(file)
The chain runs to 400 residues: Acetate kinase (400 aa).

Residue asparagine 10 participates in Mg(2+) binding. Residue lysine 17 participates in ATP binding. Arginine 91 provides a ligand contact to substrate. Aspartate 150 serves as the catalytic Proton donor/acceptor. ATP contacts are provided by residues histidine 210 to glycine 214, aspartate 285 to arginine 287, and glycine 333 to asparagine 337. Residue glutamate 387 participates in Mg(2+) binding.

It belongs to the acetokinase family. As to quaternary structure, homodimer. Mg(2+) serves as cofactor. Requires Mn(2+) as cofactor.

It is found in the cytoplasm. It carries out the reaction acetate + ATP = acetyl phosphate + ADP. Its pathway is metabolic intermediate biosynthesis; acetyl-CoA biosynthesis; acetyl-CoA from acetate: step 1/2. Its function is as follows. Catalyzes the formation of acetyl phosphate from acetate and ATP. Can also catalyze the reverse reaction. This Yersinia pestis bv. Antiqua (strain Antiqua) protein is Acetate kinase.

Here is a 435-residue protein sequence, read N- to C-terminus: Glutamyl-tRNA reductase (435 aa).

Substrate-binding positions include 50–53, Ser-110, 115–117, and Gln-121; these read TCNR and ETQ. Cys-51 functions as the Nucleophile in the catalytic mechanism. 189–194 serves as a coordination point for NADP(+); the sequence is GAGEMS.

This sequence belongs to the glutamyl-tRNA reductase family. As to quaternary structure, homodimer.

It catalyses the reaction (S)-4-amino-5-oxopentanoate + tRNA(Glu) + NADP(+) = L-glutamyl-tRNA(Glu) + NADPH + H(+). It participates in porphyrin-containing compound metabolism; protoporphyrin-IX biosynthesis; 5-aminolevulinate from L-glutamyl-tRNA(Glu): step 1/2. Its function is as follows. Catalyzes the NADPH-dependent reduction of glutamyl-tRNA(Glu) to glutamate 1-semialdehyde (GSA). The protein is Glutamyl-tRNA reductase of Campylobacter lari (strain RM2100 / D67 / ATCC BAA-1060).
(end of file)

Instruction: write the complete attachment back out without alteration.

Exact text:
The chain runs to 400 residues: Acetate kinase (400 aa).

Residue asparagine 10 participates in Mg(2+) binding. Residue lysine 17 participates in ATP binding. Arginine 91 provides a ligand contact to substrate. Aspartate 150 serves as the catalytic Proton donor/acceptor. ATP contacts are provided by residues histidine 210 to glycine 214, aspartate 285 to arginine 287, and glycine 333 to asparagine 337. Residue glutamate 387 participates in Mg(2+) binding.

It belongs to the acetokinase family. As to quaternary structure, homodimer. Mg(2+) serves as cofactor. Requires Mn(2+) as cofactor.

It is found in the cytoplasm. It carries out the reaction acetate + ATP = acetyl phosphate + ADP. Its pathway is metabolic intermediate biosynthesis; acetyl-CoA biosynthesis; acetyl-CoA from acetate: step 1/2. Its function is as follows. Catalyzes the formation of acetyl phosphate from acetate and ATP. Can also catalyze the reverse reaction. This Yersinia pestis bv. Antiqua (strain Antiqua) protein is Acetate kinase.

Here is a 435-residue protein sequence, read N- to C-terminus: Glutamyl-tRNA reductase (435 aa).

Substrate-binding positions include 50–53, Ser-110, 115–117, and Gln-121; these read TCNR and ETQ. Cys-51 functions as the Nucleophile in the catalytic mechanism. 189–194 serves as a coordination point for NADP(+); the sequence is GAGEMS.

This sequence belongs to the glutamyl-tRNA reductase family. As to quaternary structure, homodimer.

It catalyses the reaction (S)-4-amino-5-oxopentanoate + tRNA(Glu) + NADP(+) = L-glutamyl-tRNA(Glu) + NADPH + H(+). It participates in porphyrin-containing compound metabolism; protoporphyrin-IX biosynthesis; 5-aminolevulinate from L-glutamyl-tRNA(Glu): step 1/2. Its function is as follows. Catalyzes the NADPH-dependent reduction of glutamyl-tRNA(Glu) to glutamate 1-semialdehyde (GSA). The protein is Glutamyl-tRNA reductase of Campylobacter lari (strain RM2100 / D67 / ATCC BAA-1060).